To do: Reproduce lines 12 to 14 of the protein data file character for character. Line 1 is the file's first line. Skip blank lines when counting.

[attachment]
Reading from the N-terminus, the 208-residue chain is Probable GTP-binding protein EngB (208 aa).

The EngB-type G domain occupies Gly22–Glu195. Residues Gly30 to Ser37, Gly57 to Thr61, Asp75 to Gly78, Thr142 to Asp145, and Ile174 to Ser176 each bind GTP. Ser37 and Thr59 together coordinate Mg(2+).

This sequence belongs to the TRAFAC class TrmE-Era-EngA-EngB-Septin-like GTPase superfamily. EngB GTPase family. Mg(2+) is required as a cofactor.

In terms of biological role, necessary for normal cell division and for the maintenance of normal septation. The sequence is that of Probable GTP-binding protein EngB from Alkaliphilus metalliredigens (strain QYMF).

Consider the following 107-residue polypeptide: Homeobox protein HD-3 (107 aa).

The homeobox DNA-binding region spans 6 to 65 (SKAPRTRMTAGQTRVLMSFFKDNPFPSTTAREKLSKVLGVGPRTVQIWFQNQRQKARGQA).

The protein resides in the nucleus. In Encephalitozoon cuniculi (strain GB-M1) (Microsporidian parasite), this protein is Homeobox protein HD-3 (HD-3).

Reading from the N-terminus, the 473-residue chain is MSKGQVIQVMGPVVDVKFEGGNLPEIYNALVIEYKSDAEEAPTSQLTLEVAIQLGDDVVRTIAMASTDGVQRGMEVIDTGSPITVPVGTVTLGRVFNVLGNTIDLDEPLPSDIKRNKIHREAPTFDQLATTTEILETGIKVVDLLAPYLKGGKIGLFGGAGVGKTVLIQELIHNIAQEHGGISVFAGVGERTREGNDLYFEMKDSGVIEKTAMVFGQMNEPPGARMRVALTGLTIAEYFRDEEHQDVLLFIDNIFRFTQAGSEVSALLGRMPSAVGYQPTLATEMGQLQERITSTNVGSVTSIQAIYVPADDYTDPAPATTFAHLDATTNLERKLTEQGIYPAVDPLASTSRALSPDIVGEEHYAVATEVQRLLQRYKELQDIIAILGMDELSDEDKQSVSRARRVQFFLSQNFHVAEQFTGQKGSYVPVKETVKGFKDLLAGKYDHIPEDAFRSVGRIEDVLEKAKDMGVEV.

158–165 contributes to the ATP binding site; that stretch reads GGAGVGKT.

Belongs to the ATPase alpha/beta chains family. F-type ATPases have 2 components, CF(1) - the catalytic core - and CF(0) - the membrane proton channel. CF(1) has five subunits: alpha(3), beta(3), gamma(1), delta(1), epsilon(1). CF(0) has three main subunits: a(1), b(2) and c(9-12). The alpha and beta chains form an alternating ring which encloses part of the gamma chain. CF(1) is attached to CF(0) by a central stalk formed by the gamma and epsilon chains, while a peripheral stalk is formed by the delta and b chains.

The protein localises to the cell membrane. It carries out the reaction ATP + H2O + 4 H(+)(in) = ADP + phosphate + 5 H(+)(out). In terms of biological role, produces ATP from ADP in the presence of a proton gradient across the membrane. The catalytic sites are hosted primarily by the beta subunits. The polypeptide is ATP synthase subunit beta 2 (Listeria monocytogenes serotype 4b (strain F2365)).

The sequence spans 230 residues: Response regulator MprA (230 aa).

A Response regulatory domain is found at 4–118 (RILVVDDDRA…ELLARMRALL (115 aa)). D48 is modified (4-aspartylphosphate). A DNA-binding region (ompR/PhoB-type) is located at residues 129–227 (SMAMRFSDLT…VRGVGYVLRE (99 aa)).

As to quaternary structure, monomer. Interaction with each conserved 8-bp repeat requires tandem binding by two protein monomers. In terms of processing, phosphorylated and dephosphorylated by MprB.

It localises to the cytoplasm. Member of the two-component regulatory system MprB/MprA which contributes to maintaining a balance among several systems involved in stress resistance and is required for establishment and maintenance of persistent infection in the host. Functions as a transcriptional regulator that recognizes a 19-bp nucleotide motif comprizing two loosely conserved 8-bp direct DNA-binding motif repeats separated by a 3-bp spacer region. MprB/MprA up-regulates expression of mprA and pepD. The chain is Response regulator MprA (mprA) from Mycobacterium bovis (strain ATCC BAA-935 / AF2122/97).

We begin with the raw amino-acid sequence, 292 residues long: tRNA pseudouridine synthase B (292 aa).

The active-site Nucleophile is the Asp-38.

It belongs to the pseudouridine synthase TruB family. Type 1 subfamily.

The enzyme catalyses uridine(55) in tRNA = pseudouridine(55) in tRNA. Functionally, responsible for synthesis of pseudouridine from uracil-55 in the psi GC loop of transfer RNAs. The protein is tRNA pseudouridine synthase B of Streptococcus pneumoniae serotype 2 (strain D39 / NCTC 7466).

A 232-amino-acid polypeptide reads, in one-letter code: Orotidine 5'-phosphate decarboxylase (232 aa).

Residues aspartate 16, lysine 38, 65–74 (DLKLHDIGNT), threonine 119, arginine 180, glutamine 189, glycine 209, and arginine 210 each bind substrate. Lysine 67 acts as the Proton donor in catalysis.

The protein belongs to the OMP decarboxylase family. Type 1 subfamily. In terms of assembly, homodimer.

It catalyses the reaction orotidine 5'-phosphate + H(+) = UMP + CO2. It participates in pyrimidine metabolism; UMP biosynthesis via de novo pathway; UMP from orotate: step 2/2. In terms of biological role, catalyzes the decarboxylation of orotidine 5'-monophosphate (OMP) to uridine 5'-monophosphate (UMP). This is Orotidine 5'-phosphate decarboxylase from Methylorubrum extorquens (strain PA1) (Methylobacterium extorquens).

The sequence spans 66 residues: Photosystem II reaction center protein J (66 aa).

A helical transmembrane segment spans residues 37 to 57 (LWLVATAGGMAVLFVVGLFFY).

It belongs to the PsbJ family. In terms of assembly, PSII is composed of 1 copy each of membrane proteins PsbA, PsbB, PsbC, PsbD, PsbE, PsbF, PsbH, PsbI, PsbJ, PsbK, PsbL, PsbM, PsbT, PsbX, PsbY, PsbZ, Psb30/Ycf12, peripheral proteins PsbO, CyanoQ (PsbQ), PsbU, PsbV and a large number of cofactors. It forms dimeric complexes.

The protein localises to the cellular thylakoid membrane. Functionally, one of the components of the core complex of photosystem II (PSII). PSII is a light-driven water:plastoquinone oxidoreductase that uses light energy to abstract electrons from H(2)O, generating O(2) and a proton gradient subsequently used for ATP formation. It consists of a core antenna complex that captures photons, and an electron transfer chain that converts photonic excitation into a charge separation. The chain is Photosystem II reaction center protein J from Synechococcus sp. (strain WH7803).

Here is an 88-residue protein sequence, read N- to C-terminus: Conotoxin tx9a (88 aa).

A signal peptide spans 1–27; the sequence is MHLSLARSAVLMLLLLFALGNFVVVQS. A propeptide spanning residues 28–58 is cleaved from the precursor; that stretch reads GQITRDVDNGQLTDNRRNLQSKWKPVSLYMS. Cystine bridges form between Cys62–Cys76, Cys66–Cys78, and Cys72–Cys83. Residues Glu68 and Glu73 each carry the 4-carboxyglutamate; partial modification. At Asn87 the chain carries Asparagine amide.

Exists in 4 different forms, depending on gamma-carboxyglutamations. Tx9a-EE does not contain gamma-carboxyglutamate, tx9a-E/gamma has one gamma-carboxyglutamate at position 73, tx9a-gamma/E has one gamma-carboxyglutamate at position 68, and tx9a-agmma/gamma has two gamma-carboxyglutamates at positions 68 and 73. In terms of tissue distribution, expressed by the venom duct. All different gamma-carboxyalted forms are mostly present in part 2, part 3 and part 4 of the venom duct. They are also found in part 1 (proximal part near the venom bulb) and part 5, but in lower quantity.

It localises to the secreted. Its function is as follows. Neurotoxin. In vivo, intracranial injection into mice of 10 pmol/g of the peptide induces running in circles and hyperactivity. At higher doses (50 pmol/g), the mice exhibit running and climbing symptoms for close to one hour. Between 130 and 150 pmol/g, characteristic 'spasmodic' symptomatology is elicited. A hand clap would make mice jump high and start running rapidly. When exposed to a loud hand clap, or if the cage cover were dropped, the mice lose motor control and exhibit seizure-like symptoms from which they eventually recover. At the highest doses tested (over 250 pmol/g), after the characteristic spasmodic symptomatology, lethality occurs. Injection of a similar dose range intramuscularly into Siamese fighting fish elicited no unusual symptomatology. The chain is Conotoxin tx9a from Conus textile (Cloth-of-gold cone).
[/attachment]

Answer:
The sequence spans 230 residues: Response regulator MprA (230 aa).

A Response regulatory domain is found at 4–118 (RILVVDDDRA…ELLARMRALL (115 aa)). D48 is modified (4-aspartylphosphate). A DNA-binding region (ompR/PhoB-type) is located at residues 129–227 (SMAMRFSDLT…VRGVGYVLRE (99 aa)).

As to quaternary structure, monomer. Interaction with each conserved 8-bp repeat requires tandem binding by two protein monomers. In terms of processing, phosphorylated and dephosphorylated by MprB.